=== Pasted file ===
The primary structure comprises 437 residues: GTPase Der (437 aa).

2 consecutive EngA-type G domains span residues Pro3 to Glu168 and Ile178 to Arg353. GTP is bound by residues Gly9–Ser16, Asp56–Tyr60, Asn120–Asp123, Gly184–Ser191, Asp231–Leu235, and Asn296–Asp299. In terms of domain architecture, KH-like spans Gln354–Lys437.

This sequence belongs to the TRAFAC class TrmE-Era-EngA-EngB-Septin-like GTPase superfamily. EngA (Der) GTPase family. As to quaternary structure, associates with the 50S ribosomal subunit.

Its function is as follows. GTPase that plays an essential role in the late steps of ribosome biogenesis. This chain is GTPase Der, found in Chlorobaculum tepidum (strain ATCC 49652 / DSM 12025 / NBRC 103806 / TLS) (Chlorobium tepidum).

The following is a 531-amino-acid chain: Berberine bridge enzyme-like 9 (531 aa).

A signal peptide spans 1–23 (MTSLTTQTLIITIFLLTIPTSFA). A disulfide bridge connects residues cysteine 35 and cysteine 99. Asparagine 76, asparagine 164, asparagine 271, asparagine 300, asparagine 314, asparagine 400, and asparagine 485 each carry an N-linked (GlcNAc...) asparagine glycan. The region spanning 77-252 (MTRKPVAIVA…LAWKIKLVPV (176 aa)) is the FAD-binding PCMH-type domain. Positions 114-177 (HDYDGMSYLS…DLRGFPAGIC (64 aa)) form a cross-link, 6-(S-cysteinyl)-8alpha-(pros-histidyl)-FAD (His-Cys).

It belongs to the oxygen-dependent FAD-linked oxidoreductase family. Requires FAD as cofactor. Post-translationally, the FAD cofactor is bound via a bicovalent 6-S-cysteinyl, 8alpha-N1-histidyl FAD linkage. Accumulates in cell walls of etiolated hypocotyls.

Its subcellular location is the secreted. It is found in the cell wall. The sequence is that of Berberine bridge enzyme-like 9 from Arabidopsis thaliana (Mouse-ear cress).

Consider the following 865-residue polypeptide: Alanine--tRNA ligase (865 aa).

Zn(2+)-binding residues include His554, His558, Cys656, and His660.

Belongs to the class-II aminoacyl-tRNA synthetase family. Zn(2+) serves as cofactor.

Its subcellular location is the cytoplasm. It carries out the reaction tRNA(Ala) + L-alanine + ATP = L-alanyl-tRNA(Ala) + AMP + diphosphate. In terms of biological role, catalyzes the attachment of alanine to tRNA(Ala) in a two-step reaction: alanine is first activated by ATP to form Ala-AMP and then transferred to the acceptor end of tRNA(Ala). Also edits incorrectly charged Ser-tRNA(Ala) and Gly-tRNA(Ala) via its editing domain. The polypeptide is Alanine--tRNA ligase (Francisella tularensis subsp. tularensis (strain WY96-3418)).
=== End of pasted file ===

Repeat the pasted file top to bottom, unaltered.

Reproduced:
The primary structure comprises 437 residues: GTPase Der (437 aa).

2 consecutive EngA-type G domains span residues Pro3 to Glu168 and Ile178 to Arg353. GTP is bound by residues Gly9–Ser16, Asp56–Tyr60, Asn120–Asp123, Gly184–Ser191, Asp231–Leu235, and Asn296–Asp299. In terms of domain architecture, KH-like spans Gln354–Lys437.

This sequence belongs to the TRAFAC class TrmE-Era-EngA-EngB-Septin-like GTPase superfamily. EngA (Der) GTPase family. As to quaternary structure, associates with the 50S ribosomal subunit.

Its function is as follows. GTPase that plays an essential role in the late steps of ribosome biogenesis. This chain is GTPase Der, found in Chlorobaculum tepidum (strain ATCC 49652 / DSM 12025 / NBRC 103806 / TLS) (Chlorobium tepidum).

The following is a 531-amino-acid chain: Berberine bridge enzyme-like 9 (531 aa).

A signal peptide spans 1–23 (MTSLTTQTLIITIFLLTIPTSFA). A disulfide bridge connects residues cysteine 35 and cysteine 99. Asparagine 76, asparagine 164, asparagine 271, asparagine 300, asparagine 314, asparagine 400, and asparagine 485 each carry an N-linked (GlcNAc...) asparagine glycan. The region spanning 77-252 (MTRKPVAIVA…LAWKIKLVPV (176 aa)) is the FAD-binding PCMH-type domain. Positions 114-177 (HDYDGMSYLS…DLRGFPAGIC (64 aa)) form a cross-link, 6-(S-cysteinyl)-8alpha-(pros-histidyl)-FAD (His-Cys).

It belongs to the oxygen-dependent FAD-linked oxidoreductase family. Requires FAD as cofactor. Post-translationally, the FAD cofactor is bound via a bicovalent 6-S-cysteinyl, 8alpha-N1-histidyl FAD linkage. Accumulates in cell walls of etiolated hypocotyls.

Its subcellular location is the secreted. It is found in the cell wall. The sequence is that of Berberine bridge enzyme-like 9 from Arabidopsis thaliana (Mouse-ear cress).

Consider the following 865-residue polypeptide: Alanine--tRNA ligase (865 aa).

Zn(2+)-binding residues include His554, His558, Cys656, and His660.

Belongs to the class-II aminoacyl-tRNA synthetase family. Zn(2+) serves as cofactor.

Its subcellular location is the cytoplasm. It carries out the reaction tRNA(Ala) + L-alanine + ATP = L-alanyl-tRNA(Ala) + AMP + diphosphate. In terms of biological role, catalyzes the attachment of alanine to tRNA(Ala) in a two-step reaction: alanine is first activated by ATP to form Ala-AMP and then transferred to the acceptor end of tRNA(Ala). Also edits incorrectly charged Ser-tRNA(Ala) and Gly-tRNA(Ala) via its editing domain. The polypeptide is Alanine--tRNA ligase (Francisella tularensis subsp. tularensis (strain WY96-3418)).